My Turn: Kapu aloha in 1974 practiced the real meaning

On Saturday, Sept. 21, both East and West Hawaii papers had court coverage that revealed the nature and change (progress?) involving Hawaiian protesters today.

In 1974, Sonny Kaniho demonstrated against the Hawaiian Homes Commission on the leasing of lands involving Parker Ranch in Waimea. I was the sole police officer assigned to make the arrest of those trespassing. I want to make comparison with that incident and what I read concerning the protesters of today on Maunakea.


The term, kapu aloha, was coined by those at Maunakea. It is a good term for today and a far cry from the days of the alii of old who had one solution for those who broke the kapu — death, unless the offender could make it to some heiau (place of refuge) before being caught. Kapu aloha requires that both the offender and the offended practice calm and patience while interacting.

Sonny Kaniho, a twice retired kupuna, made it known to all that on a chosen day in 1974, he would enter the disputed property and wait to be arrested in an effort to get his cause into court. A group of people understood his cause and vowed to assist him if the demonstration were held on a day that they were free to participate. That date was arranged to be May 18, 1974, a Saturday when his supporters were on their day off.

The press along with the police were notified. Mr. Kaniho (his name reflected the large teeth his family inherited) explained his goal and promised that there would be no violence or disrespect whatsoever during the protest. Basically, it was his rendition of kapu aloha in practice.

The day arrived and Kaniho, with numerous friends and supporters, gathered at the gate of the property on the Kohala Mountain Road. At the planned hour, they lifted the gate off the hinges and entered the property. The Parker Ranch security called the police and I proceeded to the scene. On my arrival, a group of protesters had already gone beyond the gate. I parked my patrol unit on the roadside among those observers who, not wishing to be arrested, remained on public land. The security personnel gave me a ride to the protest group gathered a ways up on the property in question.

At my arrival, the group surrounded me and we talked respectfully among ourselves. Now the fun part. I took down their names and informed them all that they were under arrest for trespassing. I then informed them to meet me at the police station for booking.

As we left the scene, they worked with the security guard to reinstall the gate. Kapu aloha was demonstrated by the protesters. They showed respect and drove their own vehicles to the police station for processing. Their beef was with the Hawaiian Home Commission, not the arresting officer.

In the Maunakea protest, the arrested kupuna refused to move and had to be carried away for processing. Their idea of kapu aloha was to make it inconvenient for everyone not actively supporting their cause. Had the Kaniho demonstration practiced the same kapu aloha as the Maunakea group, one cop carrying all 18 of them would have been an impossible task. Again, their beef was with the Hawaiian Homes Commission, not with me, the arresting officer.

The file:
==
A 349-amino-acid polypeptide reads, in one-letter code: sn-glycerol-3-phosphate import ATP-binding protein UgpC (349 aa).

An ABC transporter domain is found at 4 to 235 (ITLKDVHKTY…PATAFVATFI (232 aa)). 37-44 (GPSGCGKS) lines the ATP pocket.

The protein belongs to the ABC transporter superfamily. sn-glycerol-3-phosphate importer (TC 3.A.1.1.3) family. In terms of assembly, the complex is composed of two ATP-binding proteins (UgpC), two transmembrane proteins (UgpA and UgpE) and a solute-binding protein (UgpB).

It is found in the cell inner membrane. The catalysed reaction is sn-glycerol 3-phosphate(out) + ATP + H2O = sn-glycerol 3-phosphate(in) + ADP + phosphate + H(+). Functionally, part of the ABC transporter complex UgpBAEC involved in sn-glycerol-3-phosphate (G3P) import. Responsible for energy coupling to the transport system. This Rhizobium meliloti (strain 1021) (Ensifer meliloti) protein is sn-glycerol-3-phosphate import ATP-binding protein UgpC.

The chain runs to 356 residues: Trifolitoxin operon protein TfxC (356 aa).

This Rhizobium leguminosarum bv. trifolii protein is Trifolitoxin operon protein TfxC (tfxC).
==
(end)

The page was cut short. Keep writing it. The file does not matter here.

According to the newspaper, a Maunakea protester went to court saying that she was protesting TMT because she is still number 411 on the Hawaiian Homes waiting list. In her case, kapu aloha allows for the punishment of all those who do not agree with the cause, however distantly connected.

At the old Waimea Police Station, prior arrangements for additional manpower to expedite the processing of those arrested were in place but the limited space and the one shared toilet in the building prevented that. While waiting, some of those arrested asked if they could leave for a few minutes.

The overcrowding was horrendous so they were allowed to leave for a while. On their return, they surprised us with snacks and soft drinks for everyone. Again, kapu aloha was displayed and we took a break and together snacked on the treats provided by those arrested. The Hawaiian word for friend is “ai kane.” It projects a picture of men sharing a meal together.

At the trial for the Maunakea protesters, the paper stated that one of them asked the judge if lunch would be served at trial. Although it may have been meant to be a joke, kapu aloha being practiced by the Kaniho group provided food without being asked. In comparison, the kapu aloha practiced by the Maunakea group expressed an expectation to be fed.

Upon completion of the booking process involving the Kaniho group, cops and protesters shook hands and parted as friends. On the day of their court appearance, those arrested all showed up and didn’t ask for free attorneys. They had a cause and were willing to put their money where their beliefs were. They arranged for their own attorney to represent them in court and won the case. This protest forced the Hawaiian Homes Commission to make changes in the leasing of lands under their control.

Robert Lindsey, OHA Trustee, went through a life-changing experience because of this incident and wrote a play accurately depicting the Sonny Kaniho protest from beginning to end.

One of the arrested demonstrators with Sonny Kaniho later became the Planning Director for the County of Hawaii.


To those who wish to learn more about this Sonny Kaniho kapu aloha protest, get on your computer and punch in the name activist Sonny Kaniho. There is lots of interesting information with pictures of that remarkable day in 1974 when kapu aloha was truly expressed.

Leningrad Elarionoff is a resident of Waimea.